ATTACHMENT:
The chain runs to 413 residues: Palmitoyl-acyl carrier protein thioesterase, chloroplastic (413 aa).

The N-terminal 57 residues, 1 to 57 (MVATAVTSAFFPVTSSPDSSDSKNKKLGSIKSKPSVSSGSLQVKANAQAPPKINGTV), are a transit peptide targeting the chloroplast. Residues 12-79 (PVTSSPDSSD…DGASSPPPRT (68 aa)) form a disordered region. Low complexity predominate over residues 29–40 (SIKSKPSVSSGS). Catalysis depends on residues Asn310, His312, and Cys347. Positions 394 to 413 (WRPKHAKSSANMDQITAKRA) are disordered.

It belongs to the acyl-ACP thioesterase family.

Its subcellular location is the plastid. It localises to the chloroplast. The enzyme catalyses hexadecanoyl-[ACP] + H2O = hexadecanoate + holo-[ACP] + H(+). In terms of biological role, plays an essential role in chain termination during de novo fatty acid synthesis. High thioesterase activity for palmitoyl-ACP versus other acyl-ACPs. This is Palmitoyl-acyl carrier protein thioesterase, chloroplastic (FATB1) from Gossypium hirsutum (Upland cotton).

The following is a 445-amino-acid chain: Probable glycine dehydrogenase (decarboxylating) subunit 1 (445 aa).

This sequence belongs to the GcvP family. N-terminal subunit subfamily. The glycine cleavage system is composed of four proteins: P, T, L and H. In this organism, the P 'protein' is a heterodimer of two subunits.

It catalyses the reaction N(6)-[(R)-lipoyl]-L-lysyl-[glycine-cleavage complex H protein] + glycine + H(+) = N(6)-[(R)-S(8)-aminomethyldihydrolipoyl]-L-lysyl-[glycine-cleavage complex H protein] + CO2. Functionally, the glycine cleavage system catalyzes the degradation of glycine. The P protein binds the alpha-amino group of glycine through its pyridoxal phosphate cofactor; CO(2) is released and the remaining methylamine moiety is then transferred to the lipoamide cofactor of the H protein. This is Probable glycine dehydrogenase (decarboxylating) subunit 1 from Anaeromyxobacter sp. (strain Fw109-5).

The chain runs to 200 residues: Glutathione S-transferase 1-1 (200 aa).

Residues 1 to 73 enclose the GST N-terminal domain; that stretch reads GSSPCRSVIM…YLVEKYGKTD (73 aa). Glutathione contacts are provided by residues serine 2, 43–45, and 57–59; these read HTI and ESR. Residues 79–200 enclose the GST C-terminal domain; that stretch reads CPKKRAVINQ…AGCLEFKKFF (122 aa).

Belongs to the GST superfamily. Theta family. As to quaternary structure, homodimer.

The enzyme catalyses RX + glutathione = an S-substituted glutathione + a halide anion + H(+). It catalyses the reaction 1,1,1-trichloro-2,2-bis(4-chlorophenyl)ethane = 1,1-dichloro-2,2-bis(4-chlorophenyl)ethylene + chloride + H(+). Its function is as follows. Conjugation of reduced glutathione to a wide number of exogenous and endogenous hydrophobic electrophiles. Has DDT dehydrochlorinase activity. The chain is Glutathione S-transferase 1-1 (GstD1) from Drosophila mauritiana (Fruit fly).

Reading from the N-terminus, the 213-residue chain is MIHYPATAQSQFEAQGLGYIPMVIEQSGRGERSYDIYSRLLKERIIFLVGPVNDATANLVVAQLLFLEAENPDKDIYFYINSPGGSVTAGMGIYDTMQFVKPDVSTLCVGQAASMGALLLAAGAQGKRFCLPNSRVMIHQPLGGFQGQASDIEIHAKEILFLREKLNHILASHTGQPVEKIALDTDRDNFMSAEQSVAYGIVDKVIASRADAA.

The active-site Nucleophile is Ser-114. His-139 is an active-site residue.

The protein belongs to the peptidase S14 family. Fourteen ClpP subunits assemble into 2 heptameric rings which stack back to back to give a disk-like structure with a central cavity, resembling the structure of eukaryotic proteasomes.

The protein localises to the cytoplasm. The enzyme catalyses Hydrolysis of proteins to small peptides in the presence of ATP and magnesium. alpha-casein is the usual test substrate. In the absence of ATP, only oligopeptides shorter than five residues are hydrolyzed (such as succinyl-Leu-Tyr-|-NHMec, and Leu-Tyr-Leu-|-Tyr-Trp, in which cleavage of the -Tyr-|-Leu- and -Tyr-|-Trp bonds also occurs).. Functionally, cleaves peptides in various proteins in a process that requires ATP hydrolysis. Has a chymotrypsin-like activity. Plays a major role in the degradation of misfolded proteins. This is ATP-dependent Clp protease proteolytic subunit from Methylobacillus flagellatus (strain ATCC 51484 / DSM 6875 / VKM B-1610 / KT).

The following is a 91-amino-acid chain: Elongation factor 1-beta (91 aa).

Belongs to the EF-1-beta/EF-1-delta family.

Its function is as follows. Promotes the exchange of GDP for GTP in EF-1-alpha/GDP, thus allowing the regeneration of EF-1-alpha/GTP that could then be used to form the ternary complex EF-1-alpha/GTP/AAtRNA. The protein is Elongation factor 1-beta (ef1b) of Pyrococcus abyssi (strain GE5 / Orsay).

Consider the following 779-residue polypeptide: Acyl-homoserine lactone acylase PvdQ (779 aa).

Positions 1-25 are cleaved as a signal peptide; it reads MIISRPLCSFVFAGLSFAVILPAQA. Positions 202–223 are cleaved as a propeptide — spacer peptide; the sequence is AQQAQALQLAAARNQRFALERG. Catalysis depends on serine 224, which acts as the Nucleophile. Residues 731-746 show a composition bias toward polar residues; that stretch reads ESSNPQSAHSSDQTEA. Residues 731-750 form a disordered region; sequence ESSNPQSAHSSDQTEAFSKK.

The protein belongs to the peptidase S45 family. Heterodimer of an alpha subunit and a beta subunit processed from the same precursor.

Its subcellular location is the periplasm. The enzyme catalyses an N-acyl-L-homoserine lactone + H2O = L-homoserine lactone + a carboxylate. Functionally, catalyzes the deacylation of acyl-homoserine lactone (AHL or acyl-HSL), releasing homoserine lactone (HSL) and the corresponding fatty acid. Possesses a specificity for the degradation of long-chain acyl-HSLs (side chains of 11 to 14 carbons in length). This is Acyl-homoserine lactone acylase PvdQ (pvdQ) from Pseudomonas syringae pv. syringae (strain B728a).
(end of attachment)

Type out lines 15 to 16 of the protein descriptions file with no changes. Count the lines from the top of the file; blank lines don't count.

The protein localises to the cytoplasm. The enzyme catalyses Hydrolysis of proteins to small peptides in the presence of ATP and magnesium. alpha-casein is the usual test substrate. In the absence of ATP, only oligopeptides shorter than five residues are hydrolyzed (such as succinyl-Leu-Tyr-|-NHMec, and Leu-Tyr-Leu-|-Tyr-Trp, in which cleavage of the -Tyr-|-Leu- and -Tyr-|-Trp bonds also occurs).. Functionally, cleaves peptides in various proteins in a process that requires ATP hydrolysis. Has a chymotrypsin-like activity. Plays a major role in the degradation of misfolded proteins. This is ATP-dependent Clp protease proteolytic subunit from Methylobacillus flagellatus (strain ATCC 51484 / DSM 6875 / VKM B-1610 / KT).

The following is a 91-amino-acid chain: Elongation factor 1-beta (91 aa).